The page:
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Making Customer Service Work for Your Very Small Business

by Jonathan Kennedy February 17, 2017

A guest article by Carlos Aragon, Director of Solutions Marketing, Kandy.

Congratulations, your business is up and running! You’ve got a store, products, and a marketing plan. You’ve even closed some sales and you have a happy customer. Or maybe you don’t? Sometimes things can happen along the ordering, provisioning, delivery flow and the unhappy customer is yours to deal with. What’s your plan?

We’ve all been recipients of both good and bad customer service and American Express helped quantify the risks of bad customer experiences in their 2014 Global Customer Service Barometer:

  • It scares existing customers away.
  • It makes price the most important decision factor.
  • It scares potential new customers away.

But all is not lost – most customers will tolerate a bad experience if a satisfactory solution is provided in a timely manner. Only 37% will switch companies after an initial poor customer service and 58% will tolerate 2 or even 3 instances of poor customer service. So what are the best tools to use?

Customers like voice

The American Express study highlights that while consumers generally prefer online tools for simple inquiries, many are looking for voice interaction when it comes to more complex situations. So in addition to building a website that has as much information as possible for customers to solve their own problems, providing a customer service voice contact on your online store is an intelligent business choice. There are a number of ways you can do that, each with its own set of pros and cons which you can see in the table below.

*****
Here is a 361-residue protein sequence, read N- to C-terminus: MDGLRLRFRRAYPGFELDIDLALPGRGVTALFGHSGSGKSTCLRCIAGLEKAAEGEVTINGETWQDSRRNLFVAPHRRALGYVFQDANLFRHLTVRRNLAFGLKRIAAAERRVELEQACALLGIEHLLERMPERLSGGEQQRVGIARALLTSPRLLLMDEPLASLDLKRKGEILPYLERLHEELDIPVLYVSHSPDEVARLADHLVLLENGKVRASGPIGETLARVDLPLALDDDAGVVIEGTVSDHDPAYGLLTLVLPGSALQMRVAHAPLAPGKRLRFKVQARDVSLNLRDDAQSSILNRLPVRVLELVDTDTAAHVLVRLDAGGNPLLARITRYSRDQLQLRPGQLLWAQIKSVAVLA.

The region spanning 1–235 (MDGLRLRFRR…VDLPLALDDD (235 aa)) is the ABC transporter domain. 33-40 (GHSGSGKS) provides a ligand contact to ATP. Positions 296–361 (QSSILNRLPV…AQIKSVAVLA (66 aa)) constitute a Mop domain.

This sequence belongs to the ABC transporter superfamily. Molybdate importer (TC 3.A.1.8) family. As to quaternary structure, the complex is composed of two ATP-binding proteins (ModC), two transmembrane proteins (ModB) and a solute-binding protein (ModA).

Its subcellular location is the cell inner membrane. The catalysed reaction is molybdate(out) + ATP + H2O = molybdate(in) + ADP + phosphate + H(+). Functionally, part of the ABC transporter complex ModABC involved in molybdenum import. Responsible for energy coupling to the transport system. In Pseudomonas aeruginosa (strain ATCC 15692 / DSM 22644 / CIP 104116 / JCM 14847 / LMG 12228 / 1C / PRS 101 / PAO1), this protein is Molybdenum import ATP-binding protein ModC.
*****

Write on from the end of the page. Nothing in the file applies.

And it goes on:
Ultimately of course the decision is up to you. Any successful business is the result of multiple factors and often a bit of luck. Still, customer service is a key factor in your ongoing operation.

A few additional tips on delivering an excellent customer service:

  1. Provide a lot of information on your website such as FAQs, tutorials, videos, feedback forms, product reviews, forums, etc.
  2. Provide multiple contact options: email alone isn’t enough.
  3. Acknowledge issues promptly, even if only to say that you are working on a solution.
  4. Follow up if you don’t hear back. Don’t assume the customer has moved on.
  5. Facilitate call triage with an auto-attendant feature.
  6. Provide a low or no cost calling option
  7. Consider messaging and social networks, especially when working with a younger demographic.
  8. Check the Customer Service category in the Shopify Marketplace for  state-of-the-art applications such as Business Phone, which lets you add a second number (including texting) to your mobile includes voicemail, auto-attendant, configurable business hours and SMB options which let you share a single number with up to 4 additional employees. It also includes a click-to-call button for your store that visually presents the auto-attendant menu and lets your customers call the right person at no cost from their web browser.

 



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